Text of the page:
The DCA method involves investing the same amount of funds, commonly referred to as the dollar-cost, into an asset at regular intervals, regardless of the price it would be trading at. At times when the asset price is high, the same dollar-cost will buy an investor less units of the asset, while at a time when the price of the asset is low, the same dollar-cost can buy him more units. Thus, when spread over a longer duration, the cost of the entire investment will be at an attractive average price. This strategy works particularly well for cryptocurrency investment like Bitcoin where the long-term trend of its price is up.

Strategy 3 – Buying the Dip

For the more seasoned investor, he can use technical indicators on the chart to help him identify good areas of entry to capture the next price swing upwards. Generally, longer-term support levels tend to hold up better than shorter-term ones. Therefore, as the market corrects, identifying these longer-term support levels on the chart can give traders a much higher probability of successful trades.

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For instance, using ETH in last August’s rebound above as an example, a trader could spot the potential bottom as the RSI fell to the oversold reading of 30, which happened at the same time when a bullish engulfing candlestick pattern occurred. This would be a good opportunity to make a long trade. As you can see, the price of ETH rallied strongly after that.


In crypto trading, once a trader is equipped with the technical know-how to trade a correction, he will be able to profit not just through buying, but also from short selling if he thinks that prices will be coming off.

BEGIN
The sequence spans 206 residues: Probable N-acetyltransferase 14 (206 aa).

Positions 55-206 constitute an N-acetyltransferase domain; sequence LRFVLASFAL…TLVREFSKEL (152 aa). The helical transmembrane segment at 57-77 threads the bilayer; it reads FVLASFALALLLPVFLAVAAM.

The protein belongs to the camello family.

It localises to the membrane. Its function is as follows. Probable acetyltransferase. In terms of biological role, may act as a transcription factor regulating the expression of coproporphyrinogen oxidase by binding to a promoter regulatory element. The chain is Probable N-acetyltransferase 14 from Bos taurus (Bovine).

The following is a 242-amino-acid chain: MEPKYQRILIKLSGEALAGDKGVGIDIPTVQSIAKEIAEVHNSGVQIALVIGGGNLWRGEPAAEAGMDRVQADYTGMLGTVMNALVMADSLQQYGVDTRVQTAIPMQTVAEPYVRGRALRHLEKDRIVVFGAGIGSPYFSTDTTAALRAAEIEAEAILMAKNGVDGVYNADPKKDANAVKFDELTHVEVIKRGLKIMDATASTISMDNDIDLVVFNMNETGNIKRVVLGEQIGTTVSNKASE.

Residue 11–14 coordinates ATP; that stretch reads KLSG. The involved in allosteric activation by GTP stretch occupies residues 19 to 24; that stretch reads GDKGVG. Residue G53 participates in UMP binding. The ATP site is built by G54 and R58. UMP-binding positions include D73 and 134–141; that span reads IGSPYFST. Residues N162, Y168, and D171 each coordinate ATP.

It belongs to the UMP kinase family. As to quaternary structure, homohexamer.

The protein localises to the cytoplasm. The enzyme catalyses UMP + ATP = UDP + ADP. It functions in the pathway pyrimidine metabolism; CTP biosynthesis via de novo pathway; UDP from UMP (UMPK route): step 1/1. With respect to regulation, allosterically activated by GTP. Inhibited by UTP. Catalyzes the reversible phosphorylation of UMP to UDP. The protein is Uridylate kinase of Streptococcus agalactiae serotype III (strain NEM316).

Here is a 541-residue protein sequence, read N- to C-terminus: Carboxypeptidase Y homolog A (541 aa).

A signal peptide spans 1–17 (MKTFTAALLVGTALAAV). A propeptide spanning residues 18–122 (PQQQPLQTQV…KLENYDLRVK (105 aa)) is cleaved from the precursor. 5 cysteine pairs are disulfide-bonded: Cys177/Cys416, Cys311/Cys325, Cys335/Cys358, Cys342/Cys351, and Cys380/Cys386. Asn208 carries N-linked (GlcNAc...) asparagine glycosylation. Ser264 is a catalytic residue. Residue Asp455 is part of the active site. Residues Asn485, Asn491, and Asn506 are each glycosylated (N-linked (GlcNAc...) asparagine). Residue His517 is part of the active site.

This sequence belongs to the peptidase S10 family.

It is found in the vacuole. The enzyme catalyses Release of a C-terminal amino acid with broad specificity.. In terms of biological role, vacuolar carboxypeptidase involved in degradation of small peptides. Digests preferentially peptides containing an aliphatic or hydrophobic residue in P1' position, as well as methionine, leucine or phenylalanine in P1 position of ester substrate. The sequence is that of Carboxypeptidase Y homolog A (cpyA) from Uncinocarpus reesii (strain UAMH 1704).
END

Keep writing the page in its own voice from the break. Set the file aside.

Margex offers the trader the opportunity to long and short to maximise a trader’s earning potential regardless of market conditions. The platform has all the necessary tools a trader needs for doing technical analysis to help him in his trading. However, this is not financial advice, and a trader should consider his own financial situation and never trade more than what he can afford to lose.


After learning about market corrections, let us do some simple revision.

What is a crypto market correction?

A crypto market correction is a temporary dip of between 10%-20% in crypto prices while the longer-term bullish structure is not affected.

How long do crypto market corrections last?

Crypto market corrections can last anything from a few days to a couple of months.

What happens after a correction in the market?

Usually after a correction in the market, prices recover to pre-correction levels or break even higher.

What is a 20% correction called?

A correction of 20% or more is typically called a bear market.